Amazon recently announced that they have released the AWS IoT Analytics service. This is a general availability release, which at the moment is available only in Ireland, Ohio, Oregon and North Virginia. In a nutshell AWS IoT Analytics is a service that is fully managed and provides analyses of all the data that gets collected from your IoT devices.
Benefits of using AWS IoT Analytics
The Analytics service gives users the ability to not only collect and store that data, but also to query it and process messages. Data is able to be conveniently visualised by using Amazon Quicksight, and Jupyter Notebooks are able to integrate with it for machine learning.
Following the initial preview the AWS team has further expanded the features of the service by including a BatchPutMessage API to utilise external sources to input data. And the SampeChannelData API which enhances the manipulation of stored data, reprocessing of data, and the ability to preview messages and pipeline results.
There are many benefits of using this service including:
- predictive analysis of data
- visualisation of output
- ways of data cleansing
- helps with pattern identification of collated data
Some Key Ideas about AWS IoT Analytics
The IoT Analytics service offers a lot of sophisticated concepts which can be unpacked for simplicity’s sake. Customers that are focused on data prep will use Data Stores, Channels and Pipelines. Customers focusing on data analysing can use Notebooks and Datasets. We will briefly expand on each of these concepts.
These are data storage options that are queryable and used to output pipelines. If a query is made then the result is contained in a Dataset and storage periods can be customised to minimise the costs. There is the ability to filter many datastores that come in from multiple sources simultaneously.
Channels are scalable and are data that has been injected from external inputs using the Ingestion API to do so. Data is formatted into Binary or JSON, and if need be alternative logic can be used to reprocess the raw data. Channels archive the raw messages and gather data from MQTT.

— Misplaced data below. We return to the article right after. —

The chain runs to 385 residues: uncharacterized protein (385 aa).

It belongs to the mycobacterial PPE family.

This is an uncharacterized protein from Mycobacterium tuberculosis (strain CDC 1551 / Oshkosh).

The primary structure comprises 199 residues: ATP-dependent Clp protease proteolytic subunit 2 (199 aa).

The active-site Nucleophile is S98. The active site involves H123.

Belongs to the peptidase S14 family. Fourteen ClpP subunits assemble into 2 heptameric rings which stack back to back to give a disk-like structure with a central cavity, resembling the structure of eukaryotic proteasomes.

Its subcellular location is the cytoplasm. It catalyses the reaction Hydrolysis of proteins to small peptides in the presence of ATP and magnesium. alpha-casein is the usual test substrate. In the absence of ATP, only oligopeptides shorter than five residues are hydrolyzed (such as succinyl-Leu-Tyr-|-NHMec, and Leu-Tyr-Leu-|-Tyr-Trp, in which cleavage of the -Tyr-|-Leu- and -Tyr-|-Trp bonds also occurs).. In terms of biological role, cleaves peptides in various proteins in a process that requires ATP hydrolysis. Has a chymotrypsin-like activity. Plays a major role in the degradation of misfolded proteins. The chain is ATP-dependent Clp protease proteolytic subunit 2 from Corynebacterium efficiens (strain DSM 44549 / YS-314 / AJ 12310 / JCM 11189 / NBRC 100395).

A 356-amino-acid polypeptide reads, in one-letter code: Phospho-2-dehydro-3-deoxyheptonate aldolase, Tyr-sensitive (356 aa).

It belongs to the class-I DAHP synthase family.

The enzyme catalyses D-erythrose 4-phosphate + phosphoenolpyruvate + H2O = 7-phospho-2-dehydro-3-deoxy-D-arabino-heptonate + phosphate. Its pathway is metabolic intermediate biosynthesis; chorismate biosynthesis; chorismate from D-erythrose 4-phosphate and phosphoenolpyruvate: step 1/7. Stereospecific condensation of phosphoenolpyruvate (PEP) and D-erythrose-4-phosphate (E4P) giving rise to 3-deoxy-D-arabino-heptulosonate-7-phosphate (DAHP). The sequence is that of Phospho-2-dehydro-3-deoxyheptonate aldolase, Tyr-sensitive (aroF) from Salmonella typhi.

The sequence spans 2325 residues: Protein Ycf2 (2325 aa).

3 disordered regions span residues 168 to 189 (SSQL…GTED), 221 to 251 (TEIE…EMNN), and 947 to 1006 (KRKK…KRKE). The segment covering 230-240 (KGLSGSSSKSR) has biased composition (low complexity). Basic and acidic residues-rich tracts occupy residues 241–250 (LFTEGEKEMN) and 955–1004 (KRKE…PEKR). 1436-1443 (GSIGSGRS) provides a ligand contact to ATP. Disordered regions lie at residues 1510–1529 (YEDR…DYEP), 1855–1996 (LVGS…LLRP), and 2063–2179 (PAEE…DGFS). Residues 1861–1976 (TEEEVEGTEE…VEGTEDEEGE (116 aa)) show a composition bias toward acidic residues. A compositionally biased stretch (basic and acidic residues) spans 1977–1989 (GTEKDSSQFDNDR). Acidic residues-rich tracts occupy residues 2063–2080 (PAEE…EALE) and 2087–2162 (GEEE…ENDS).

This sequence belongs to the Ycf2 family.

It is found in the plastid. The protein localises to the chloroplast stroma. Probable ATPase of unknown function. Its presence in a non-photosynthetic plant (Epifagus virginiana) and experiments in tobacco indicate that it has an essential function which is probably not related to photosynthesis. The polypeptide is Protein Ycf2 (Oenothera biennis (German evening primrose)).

The messages that are sent via channels are consumed by Pipelines and then users are able to process them. There are a variety of ways that users can process them such as setting filters on attributes, using external sources to add data, using lambda functions, and remove or add fields.
Data from Pipelines move on to a Data Store. Basically pipelines consume the messages brought in by the channel and allows them to be processed.
If you are familiar with SQL databases then a dataset is similar to a view. Datasets are created when a user creates a query with a data store. This can be done on a one off manual basis or set to run automatically on a recurring basis.
These are Jupyter notebooks that host Amazon SageMaker to allow users to create custom code to analyse data, and ML models.
It is a fairly straight forward process for setting up IoT analytics with this new AWS service and it expands on what can be done with the data that gets collected.
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